Walpole High School Now Offers the Seal of Biliteracy


Beginning this year at Walpole High School, the Seal of Biliteracy award, which is provided by the State of Massachusetts, is being offered to students who have reached a proficient level in listening, speaking, reading and writing in two or more languages by the time of high school graduation. Receiving this award opens up several opportunities for students to communicate with academic institutions, employers and other groups, where these award-winners will have the ability to work with other bilingual students.
“I would encourage people to take the test because it’s hard for a language student to know how much they have learned based on how many years they have studied a language,” Foreign Language Department Head Lisa Osborne said. “This test shows students what level they fall into, which could be novice, intermediate or advanced.”
To qualify to win the Seal of Biliteracy award, students participating must receive a score of 240 on their MCAS ELA, and they also must score at the Intermediate-high level of the American Council on the Teaching of Foreign Languages (ACTFL) on a language test administered by the department, and they also must demonstrate proficiency in two languages (one of which can include English). Their level of proficiency is determined by their performance on the Seal of Biliteracy test.
“I feel like not only does it look good on resumes, but it also gives you recognition for something you’ve been studying since the seventh grade,” junior Alison Giffen said.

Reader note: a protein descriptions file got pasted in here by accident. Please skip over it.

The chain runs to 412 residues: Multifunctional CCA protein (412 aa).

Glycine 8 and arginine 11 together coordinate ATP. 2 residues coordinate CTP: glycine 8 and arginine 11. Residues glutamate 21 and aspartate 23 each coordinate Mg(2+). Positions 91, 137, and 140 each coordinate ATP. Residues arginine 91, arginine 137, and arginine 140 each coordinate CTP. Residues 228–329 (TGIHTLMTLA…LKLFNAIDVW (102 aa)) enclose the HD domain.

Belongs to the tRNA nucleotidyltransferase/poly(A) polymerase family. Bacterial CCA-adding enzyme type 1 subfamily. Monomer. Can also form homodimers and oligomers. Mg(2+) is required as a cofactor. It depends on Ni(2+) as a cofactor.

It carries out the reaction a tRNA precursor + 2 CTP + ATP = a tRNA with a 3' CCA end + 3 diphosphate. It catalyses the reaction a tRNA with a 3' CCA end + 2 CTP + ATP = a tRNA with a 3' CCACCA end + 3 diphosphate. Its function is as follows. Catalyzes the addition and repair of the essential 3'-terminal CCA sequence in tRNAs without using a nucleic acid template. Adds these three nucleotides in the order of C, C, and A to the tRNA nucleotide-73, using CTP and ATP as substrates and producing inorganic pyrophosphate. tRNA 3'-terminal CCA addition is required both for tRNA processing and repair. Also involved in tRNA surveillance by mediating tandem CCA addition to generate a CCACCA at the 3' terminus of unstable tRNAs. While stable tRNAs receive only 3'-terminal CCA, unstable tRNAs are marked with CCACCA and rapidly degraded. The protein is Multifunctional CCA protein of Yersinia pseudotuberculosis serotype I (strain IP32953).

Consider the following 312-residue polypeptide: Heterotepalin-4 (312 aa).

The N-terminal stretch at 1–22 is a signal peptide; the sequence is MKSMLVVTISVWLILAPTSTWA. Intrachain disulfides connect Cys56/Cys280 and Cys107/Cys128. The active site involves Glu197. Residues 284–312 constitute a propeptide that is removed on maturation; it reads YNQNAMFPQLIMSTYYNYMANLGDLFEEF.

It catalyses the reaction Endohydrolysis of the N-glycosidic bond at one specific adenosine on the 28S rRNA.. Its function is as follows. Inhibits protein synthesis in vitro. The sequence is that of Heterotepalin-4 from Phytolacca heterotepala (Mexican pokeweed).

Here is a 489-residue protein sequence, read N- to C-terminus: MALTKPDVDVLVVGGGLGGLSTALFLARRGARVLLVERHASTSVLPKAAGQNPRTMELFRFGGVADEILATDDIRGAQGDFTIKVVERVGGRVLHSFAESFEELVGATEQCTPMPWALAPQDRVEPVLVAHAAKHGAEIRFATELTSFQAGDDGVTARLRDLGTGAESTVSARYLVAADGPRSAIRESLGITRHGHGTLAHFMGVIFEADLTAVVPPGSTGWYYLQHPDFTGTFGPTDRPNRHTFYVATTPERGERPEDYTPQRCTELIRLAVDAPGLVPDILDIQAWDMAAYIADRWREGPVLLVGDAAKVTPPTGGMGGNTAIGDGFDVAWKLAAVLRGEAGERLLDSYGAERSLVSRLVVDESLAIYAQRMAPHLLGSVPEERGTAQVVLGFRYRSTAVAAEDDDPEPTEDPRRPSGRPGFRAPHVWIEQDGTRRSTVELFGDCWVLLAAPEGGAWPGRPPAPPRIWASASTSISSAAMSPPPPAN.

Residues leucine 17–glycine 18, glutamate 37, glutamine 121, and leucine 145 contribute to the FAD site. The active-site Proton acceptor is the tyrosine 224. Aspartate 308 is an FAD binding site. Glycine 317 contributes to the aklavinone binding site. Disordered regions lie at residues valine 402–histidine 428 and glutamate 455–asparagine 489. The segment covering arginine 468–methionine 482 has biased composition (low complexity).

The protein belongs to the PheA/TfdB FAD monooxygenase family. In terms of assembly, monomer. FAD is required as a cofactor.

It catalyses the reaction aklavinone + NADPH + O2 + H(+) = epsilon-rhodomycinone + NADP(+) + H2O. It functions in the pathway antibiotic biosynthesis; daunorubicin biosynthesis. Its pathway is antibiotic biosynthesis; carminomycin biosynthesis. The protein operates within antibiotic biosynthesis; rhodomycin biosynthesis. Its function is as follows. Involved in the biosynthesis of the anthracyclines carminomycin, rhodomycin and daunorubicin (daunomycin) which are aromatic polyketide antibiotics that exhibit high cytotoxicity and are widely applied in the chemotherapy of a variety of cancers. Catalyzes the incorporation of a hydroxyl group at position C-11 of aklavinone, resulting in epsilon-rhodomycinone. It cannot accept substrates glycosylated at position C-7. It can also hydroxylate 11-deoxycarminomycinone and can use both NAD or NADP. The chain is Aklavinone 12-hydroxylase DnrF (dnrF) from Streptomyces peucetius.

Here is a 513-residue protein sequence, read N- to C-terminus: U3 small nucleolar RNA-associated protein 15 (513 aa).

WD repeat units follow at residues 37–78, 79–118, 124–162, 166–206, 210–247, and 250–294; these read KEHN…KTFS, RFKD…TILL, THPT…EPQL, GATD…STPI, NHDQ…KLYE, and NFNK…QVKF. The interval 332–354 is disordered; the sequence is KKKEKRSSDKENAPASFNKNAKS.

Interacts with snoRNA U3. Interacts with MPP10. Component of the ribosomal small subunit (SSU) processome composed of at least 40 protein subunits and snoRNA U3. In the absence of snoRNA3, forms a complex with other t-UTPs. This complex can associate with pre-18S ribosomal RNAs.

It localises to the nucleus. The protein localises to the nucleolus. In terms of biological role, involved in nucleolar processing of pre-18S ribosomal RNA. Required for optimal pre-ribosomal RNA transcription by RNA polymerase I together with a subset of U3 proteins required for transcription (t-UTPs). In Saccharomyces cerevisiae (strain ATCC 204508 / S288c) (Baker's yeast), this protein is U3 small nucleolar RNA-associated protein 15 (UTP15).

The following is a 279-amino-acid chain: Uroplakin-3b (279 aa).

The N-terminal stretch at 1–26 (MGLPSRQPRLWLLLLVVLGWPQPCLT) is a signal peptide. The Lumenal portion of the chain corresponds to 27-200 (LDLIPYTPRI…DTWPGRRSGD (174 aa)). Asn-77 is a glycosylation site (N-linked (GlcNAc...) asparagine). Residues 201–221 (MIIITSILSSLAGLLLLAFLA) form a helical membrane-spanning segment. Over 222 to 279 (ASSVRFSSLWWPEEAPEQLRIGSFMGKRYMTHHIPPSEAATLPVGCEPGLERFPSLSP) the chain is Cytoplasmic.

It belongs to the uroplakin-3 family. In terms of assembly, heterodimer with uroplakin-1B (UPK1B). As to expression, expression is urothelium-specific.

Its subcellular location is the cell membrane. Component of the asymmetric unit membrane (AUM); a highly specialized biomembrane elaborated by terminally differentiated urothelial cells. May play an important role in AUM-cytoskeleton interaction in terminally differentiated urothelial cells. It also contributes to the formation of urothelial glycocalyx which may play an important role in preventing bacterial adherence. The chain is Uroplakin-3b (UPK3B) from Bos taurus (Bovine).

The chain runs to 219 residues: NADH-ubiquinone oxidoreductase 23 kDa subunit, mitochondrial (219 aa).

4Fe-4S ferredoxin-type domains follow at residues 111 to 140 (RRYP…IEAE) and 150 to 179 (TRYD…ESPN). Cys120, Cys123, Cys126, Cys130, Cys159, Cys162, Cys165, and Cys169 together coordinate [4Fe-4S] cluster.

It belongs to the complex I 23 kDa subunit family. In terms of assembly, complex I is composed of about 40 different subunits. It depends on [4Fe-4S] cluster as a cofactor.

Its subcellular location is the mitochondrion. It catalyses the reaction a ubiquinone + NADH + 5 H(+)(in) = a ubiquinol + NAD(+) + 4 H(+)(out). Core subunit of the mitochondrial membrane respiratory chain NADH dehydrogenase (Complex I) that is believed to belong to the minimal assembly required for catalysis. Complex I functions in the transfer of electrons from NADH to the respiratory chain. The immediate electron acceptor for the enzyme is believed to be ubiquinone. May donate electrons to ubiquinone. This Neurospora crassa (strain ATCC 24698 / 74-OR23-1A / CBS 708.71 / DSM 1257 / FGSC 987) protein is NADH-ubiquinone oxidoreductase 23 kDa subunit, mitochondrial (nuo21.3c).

Any junior or senior student at WHS had the choice to apply for the Seal of Biliteracy exam in March if they qualified, and the test took place on April 17, 23 and 25.
“We have students whose first language is Arabic, or Mandarin, or Russian, and they have come in and taken the test,” Osborne said. “That’s showing that our English language learners and our foreign language learners are reaching proficiency in two languages.”
In comparison to nationally administered exams like the National Latin Exam or the National Spanish Exam, the Seal of Biliteracy test allows students to get creative with their responses.
“I feel like this test was both easier and harder than other language tests. It gives you a chance to have more open ended questions that don’t have just one answer,” Giffen said.
This exam is one of the only language tests administered at WHS that has interactive qualities integrated into the questions, opposed to the primarily multiple choice questions on other national exams.
“Most students feel good about [the exam]: the listening section wasn’t multiple choice, you had to use pictures, and the speaking was more like a conversation with an avatar,” Osborne said. “They found it to be more engaging than the other national exams, and I would say it’s not as tiring as the AP exams.”
The Seal of Biliteracy is open to all students and is not inclusive to one language, which means that students with all kinds of different backgrounds at WHS can have the chance to demonstrate that they are biliterate.
“[The Seal of Biliteracy] really gives students data to show where they are on the spectrum of how strong they are in the language,” Osborne said, “I would also encourage students to take the test because it can show colleges that if they get the seal, their range is intermediate, high, or advanced low, and that speaks to their language ability more than just taking a language for four years.”